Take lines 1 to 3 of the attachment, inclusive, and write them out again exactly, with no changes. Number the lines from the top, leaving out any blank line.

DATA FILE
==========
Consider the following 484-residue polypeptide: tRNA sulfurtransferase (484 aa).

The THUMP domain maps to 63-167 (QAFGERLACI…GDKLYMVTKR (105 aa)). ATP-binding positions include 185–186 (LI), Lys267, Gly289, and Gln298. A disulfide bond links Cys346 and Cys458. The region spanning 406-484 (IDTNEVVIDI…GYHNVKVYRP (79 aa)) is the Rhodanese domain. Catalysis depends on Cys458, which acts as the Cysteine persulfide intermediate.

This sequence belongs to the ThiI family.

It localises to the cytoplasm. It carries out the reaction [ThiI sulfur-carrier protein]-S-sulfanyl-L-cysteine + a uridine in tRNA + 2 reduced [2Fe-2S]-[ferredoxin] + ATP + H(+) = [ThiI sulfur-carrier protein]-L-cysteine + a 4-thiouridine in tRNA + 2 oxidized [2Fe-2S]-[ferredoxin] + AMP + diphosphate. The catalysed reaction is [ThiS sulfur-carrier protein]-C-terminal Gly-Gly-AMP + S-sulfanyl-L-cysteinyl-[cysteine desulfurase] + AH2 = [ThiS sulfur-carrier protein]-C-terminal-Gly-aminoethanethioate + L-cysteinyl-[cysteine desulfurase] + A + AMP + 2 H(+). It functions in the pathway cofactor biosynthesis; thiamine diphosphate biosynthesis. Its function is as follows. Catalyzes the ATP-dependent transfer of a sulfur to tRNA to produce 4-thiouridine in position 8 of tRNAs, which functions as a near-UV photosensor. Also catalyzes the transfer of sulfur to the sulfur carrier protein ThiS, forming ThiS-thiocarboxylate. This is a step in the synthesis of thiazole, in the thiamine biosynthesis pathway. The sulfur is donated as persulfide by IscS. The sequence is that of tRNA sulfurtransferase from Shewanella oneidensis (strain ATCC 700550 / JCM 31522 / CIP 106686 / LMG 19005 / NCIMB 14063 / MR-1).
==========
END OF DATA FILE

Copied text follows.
Consider the following 484-residue polypeptide: tRNA sulfurtransferase (484 aa).

The THUMP domain maps to 63-167 (QAFGERLACI…GDKLYMVTKR (105 aa)). ATP-binding positions include 185–186 (LI), Lys267, Gly289, and Gln298. A disulfide bond links Cys346 and Cys458. The region spanning 406-484 (IDTNEVVIDI…GYHNVKVYRP (79 aa)) is the Rhodanese domain. Catalysis depends on Cys458, which acts as the Cysteine persulfide intermediate.

This sequence belongs to the ThiI family.